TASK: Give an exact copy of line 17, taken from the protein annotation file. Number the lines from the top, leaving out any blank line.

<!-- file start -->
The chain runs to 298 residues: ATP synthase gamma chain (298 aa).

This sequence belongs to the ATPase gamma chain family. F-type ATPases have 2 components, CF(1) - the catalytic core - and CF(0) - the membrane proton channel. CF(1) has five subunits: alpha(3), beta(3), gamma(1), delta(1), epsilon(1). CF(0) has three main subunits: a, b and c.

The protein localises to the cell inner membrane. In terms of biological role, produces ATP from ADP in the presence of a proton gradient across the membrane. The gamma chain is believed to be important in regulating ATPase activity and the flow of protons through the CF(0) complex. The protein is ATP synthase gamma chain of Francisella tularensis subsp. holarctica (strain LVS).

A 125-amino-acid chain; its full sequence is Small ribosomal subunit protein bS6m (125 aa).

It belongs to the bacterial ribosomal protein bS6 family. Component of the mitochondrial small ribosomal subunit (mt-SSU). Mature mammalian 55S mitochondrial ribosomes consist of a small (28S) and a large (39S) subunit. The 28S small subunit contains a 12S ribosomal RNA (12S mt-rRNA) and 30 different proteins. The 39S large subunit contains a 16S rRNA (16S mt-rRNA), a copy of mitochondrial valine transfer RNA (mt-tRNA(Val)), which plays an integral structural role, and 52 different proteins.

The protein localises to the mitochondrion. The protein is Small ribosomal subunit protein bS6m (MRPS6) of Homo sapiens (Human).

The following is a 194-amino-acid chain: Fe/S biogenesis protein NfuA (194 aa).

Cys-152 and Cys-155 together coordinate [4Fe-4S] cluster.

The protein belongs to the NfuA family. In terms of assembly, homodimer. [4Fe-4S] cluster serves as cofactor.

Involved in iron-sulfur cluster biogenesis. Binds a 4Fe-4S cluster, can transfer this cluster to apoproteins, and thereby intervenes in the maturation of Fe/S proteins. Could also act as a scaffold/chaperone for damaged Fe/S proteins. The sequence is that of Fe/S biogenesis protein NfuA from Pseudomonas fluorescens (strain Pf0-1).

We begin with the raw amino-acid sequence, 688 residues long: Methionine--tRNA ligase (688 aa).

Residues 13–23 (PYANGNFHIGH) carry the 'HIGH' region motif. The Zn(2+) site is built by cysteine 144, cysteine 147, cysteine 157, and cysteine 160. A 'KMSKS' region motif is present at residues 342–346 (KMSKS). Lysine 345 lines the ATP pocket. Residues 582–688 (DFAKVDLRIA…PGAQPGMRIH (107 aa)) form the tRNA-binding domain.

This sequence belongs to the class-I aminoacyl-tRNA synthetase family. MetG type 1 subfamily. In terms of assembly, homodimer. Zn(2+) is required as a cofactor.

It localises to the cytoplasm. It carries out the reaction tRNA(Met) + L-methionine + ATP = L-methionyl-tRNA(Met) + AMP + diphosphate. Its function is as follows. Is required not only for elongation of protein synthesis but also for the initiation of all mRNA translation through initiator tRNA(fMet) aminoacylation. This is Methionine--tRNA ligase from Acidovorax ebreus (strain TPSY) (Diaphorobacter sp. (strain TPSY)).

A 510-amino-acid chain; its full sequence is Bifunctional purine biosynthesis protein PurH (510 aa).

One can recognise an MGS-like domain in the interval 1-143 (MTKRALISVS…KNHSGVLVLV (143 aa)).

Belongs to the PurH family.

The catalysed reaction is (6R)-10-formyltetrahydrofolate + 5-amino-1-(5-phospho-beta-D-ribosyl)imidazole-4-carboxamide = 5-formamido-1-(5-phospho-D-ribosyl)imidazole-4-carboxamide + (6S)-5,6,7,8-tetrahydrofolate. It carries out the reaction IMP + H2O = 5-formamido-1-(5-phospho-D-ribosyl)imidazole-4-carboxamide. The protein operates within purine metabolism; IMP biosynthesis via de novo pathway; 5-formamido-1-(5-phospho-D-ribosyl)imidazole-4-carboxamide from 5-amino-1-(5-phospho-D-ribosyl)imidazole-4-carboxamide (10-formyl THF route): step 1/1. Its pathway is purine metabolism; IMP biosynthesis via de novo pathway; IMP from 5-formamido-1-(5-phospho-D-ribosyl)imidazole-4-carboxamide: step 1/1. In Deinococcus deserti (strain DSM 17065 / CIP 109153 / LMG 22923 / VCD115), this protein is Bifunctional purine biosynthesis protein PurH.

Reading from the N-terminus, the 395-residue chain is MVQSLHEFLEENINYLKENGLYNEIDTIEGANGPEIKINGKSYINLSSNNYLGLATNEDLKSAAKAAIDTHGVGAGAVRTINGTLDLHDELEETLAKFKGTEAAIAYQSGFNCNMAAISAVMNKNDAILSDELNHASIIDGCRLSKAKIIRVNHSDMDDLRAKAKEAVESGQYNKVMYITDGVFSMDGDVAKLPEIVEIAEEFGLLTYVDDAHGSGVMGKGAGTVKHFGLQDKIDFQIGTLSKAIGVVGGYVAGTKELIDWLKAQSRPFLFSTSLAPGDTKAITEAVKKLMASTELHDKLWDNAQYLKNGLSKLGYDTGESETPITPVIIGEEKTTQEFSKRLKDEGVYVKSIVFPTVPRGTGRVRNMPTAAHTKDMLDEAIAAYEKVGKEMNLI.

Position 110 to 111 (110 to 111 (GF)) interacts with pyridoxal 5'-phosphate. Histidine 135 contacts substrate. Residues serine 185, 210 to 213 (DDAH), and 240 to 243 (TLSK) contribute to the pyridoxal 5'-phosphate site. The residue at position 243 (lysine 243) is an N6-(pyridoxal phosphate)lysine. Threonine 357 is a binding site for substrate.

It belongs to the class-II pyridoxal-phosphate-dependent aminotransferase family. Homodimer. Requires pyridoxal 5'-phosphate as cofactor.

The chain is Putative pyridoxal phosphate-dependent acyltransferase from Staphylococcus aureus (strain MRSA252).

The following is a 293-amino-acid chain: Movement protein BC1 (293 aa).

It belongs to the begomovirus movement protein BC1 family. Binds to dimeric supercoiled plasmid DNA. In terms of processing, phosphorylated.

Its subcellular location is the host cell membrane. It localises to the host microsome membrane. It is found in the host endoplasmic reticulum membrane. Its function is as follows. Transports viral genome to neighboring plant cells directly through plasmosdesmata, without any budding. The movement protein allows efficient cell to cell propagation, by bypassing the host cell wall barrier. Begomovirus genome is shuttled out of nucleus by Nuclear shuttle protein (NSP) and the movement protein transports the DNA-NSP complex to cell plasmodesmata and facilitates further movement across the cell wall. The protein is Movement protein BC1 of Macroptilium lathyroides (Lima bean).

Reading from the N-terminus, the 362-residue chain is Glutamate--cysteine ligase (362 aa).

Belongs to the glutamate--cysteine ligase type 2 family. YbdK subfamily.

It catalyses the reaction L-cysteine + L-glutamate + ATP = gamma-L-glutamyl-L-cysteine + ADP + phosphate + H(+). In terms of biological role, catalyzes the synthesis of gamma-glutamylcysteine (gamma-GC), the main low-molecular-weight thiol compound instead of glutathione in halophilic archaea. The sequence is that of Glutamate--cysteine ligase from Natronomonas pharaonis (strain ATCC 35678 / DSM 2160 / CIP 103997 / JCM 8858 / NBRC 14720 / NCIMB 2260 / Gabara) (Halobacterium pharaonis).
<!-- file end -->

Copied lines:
Belongs to the PurH family.